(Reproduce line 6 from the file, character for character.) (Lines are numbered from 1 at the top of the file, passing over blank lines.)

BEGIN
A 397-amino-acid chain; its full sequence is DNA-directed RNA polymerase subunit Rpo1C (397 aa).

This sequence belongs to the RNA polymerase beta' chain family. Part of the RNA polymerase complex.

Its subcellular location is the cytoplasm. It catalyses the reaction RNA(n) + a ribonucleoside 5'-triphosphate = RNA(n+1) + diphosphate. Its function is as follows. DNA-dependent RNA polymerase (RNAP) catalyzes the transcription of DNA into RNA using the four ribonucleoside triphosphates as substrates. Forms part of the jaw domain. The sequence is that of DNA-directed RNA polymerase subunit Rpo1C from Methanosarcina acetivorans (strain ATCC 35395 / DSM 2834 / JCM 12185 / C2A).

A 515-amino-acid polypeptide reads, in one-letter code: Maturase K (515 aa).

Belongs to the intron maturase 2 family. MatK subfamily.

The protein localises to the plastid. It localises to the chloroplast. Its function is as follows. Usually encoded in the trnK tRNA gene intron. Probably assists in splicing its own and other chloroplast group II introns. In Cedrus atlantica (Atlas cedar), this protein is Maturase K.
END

The protein localises to the plastid. It localises to the chloroplast. Its function is as follows. Usually encoded in the trnK tRNA gene intron. Probably assists in splicing its own and other chloroplast group II introns. In Cedrus atlantica (Atlas cedar), this protein is Maturase K.